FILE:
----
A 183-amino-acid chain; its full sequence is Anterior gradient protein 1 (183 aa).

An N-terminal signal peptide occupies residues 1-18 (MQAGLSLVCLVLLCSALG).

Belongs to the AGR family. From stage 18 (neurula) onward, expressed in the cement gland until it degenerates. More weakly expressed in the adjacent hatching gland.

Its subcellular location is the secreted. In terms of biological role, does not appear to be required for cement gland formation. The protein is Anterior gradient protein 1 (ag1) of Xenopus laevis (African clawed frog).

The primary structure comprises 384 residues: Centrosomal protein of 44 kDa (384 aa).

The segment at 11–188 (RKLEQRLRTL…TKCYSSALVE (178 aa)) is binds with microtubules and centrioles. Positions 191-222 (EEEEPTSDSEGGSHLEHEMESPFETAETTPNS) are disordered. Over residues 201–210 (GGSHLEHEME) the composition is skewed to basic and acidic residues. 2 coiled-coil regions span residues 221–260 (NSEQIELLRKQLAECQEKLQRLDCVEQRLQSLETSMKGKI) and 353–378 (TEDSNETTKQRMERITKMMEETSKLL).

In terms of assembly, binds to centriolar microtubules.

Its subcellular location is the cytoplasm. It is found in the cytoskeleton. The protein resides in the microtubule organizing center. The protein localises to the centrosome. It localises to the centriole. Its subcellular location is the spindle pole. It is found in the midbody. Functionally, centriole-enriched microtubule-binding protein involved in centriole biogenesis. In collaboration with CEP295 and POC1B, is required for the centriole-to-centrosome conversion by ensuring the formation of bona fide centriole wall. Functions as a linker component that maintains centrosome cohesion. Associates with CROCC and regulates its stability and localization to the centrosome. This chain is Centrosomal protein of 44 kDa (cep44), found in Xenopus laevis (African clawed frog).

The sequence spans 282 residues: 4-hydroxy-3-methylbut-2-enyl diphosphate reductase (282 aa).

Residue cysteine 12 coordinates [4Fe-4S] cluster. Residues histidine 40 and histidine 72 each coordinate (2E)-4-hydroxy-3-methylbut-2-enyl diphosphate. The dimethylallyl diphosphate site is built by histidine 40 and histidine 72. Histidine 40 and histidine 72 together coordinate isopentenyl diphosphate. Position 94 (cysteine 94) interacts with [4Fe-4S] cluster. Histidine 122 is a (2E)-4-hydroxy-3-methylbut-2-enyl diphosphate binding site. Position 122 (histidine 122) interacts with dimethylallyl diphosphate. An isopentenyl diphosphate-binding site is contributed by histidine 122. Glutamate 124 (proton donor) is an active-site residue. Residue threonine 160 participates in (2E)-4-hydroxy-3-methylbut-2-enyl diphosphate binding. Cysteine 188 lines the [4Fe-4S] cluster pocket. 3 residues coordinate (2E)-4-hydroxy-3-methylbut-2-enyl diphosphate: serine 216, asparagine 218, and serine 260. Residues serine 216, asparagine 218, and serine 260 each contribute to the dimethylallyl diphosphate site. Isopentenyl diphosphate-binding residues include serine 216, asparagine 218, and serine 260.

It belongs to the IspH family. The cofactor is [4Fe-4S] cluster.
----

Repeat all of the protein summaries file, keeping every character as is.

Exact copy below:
A 183-amino-acid chain; its full sequence is Anterior gradient protein 1 (183 aa).

An N-terminal signal peptide occupies residues 1-18 (MQAGLSLVCLVLLCSALG).

Belongs to the AGR family. From stage 18 (neurula) onward, expressed in the cement gland until it degenerates. More weakly expressed in the adjacent hatching gland.

Its subcellular location is the secreted. In terms of biological role, does not appear to be required for cement gland formation. The protein is Anterior gradient protein 1 (ag1) of Xenopus laevis (African clawed frog).

The primary structure comprises 384 residues: Centrosomal protein of 44 kDa (384 aa).

The segment at 11–188 (RKLEQRLRTL…TKCYSSALVE (178 aa)) is binds with microtubules and centrioles. Positions 191-222 (EEEEPTSDSEGGSHLEHEMESPFETAETTPNS) are disordered. Over residues 201–210 (GGSHLEHEME) the composition is skewed to basic and acidic residues. 2 coiled-coil regions span residues 221–260 (NSEQIELLRKQLAECQEKLQRLDCVEQRLQSLETSMKGKI) and 353–378 (TEDSNETTKQRMERITKMMEETSKLL).

In terms of assembly, binds to centriolar microtubules.

Its subcellular location is the cytoplasm. It is found in the cytoskeleton. The protein resides in the microtubule organizing center. The protein localises to the centrosome. It localises to the centriole. Its subcellular location is the spindle pole. It is found in the midbody. Functionally, centriole-enriched microtubule-binding protein involved in centriole biogenesis. In collaboration with CEP295 and POC1B, is required for the centriole-to-centrosome conversion by ensuring the formation of bona fide centriole wall. Functions as a linker component that maintains centrosome cohesion. Associates with CROCC and regulates its stability and localization to the centrosome. This chain is Centrosomal protein of 44 kDa (cep44), found in Xenopus laevis (African clawed frog).

The sequence spans 282 residues: 4-hydroxy-3-methylbut-2-enyl diphosphate reductase (282 aa).

Residue cysteine 12 coordinates [4Fe-4S] cluster. Residues histidine 40 and histidine 72 each coordinate (2E)-4-hydroxy-3-methylbut-2-enyl diphosphate. The dimethylallyl diphosphate site is built by histidine 40 and histidine 72. Histidine 40 and histidine 72 together coordinate isopentenyl diphosphate. Position 94 (cysteine 94) interacts with [4Fe-4S] cluster. Histidine 122 is a (2E)-4-hydroxy-3-methylbut-2-enyl diphosphate binding site. Position 122 (histidine 122) interacts with dimethylallyl diphosphate. An isopentenyl diphosphate-binding site is contributed by histidine 122. Glutamate 124 (proton donor) is an active-site residue. Residue threonine 160 participates in (2E)-4-hydroxy-3-methylbut-2-enyl diphosphate binding. Cysteine 188 lines the [4Fe-4S] cluster pocket. 3 residues coordinate (2E)-4-hydroxy-3-methylbut-2-enyl diphosphate: serine 216, asparagine 218, and serine 260. Residues serine 216, asparagine 218, and serine 260 each contribute to the dimethylallyl diphosphate site. Isopentenyl diphosphate-binding residues include serine 216, asparagine 218, and serine 260.

It belongs to the IspH family. The cofactor is [4Fe-4S] cluster.